The minister said when completed, the bridge would ease transportation and exchange of goods and services across the country.
“I came here in pursuance of the commitment of the Federal Government and that of President Muhammadu Buhari to complete the bridge. It will give relief to the first Niger Bridge and also help in ensuring that it is now kept in a good state of repair and maintenance.”
The minister said that the Federal Government would compensate appropriate landowners and ensure that the Environmental Impact Assessment (EIA) was taken care of.
The bridge is the Federal Government’s first step towards a deepening public-private partnership (PPP) with some investors and the largest infrastructural work being embarked upon by the Federal Government.
Fashola called on the host communities to show commitment to the project, urging them not to interrupt its progress or engage in hostilities.
First Niger bridge built in December 1965
The first Onitsha-Asaba Niger Bridge was completed in December 1965. Built by the French construction firm, Dumez, the bridge linked the defunct Eastern and Western regions of Nigeria.
During the Nigerian Civil War of 1967-1970, in an attempt to halt the advance of Nigerian troops, retreating Biafran soldiers destroyed the River Niger Bridge at the Onitsha end, thus trapping the Nigerians on the other side of the river. After the war, the bridge was rehabilitated.
Then when former President Jonathan came into office, he started work to reinforce the bridge due to its economic relevance to the country. The first Niger Bridge has made Onitsha a major corridor of trade between the South East, South-South, South-West and North-Central zones.
At the time the bridge was conceived, Nigeria was mainly an agrarian economy. Thus, the bridge served as the avenue for transporting different agricultural produce such as palm oil and kernel, timber, rubber, among others. Prior to the construction of the bridge, these commodities were ferried across the River Niger between Onitsha and Asaba, using canoes.
Owing to rapid economic development and population growth, pressure began to mount on the first bridge, especially during festive periods, which made the demand for a second bridge imperative.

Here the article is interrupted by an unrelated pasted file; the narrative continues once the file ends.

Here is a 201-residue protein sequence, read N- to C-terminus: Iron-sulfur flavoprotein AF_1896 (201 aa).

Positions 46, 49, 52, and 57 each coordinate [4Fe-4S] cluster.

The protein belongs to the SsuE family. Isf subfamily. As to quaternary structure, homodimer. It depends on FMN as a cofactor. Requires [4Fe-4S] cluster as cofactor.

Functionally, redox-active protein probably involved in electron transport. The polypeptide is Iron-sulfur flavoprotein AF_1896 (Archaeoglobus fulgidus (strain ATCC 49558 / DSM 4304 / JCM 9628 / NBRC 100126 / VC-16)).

The old bridge, indeed, has been overstretched beyond its capacity coupled with its age. There is apprehension that the bridge might collapse with catastrophic consequences to lives and property if something urgent was not done.
To forestall such disaster, the idea for the Second Niger Bridge was mooted. The Second Niger Bridge was on the drawing board for many decades. Successive administrations in the country paid lip service to its construction. It was President Jonathan that took practical step towards executing the project in March 2014, and actual work started and later stopped after Jonathan lost the 2015 presidential election to Buhari.
According to the plan of the project, it was to be executed in three phases, to bypass Onitsha and Asaba to connect the Owerri-Onitsha Expressway at Nkwerre-Ezunaka, and then cross Atani to the Asaba-Benin Expressway at Okpanam with a total length of 44 kilometres.
With this length, it is said that the Second Niger Bridge would exceed the length of the world’s longest bridge in China, which is 42.4km.
The Second Niger Bridge was awarded to Julius Berger Nigeria Ltd with the completion period of 48 months.
The project is being constructed under a Public Private Partnership (PPP) scheme. A consortium, JB-NSIA, is working on the project on the basis of Design, Build, Finance, Operate and Transfer (DBFOT), at a total cost of N108 billion.
The Bureau of Public Procurement (BPP) reviewed the concessionaire’s cost of N138 billion down to N108 billion.
The project phases will be constructed under engineering, procurement and construction contracts awarded by the Federal Ministry of Works (FMW) to the Julius Berger Nigeria Ltd.
The Federal Government had earlier committed to contribute N30 billion, which is 28 per cent of the project cost. The consortium would raise the remaining 72 per cent under a 25-year concession. The Federal Government under Jonathan’s administration committed N18.31billion, out of which N10.4 billion was disbursed, leaving a balance of N7.94 billion.
A team of local and international consultants was engaged through a rigorous and competitive procurement process.
The NSIA has spent the sum of $2.21 million on consultancy and another $247,586 on due diligence to determine the project viability.
The first-class advisory services are required to enable the project reach financial close – the point at which private capital is successfully raised.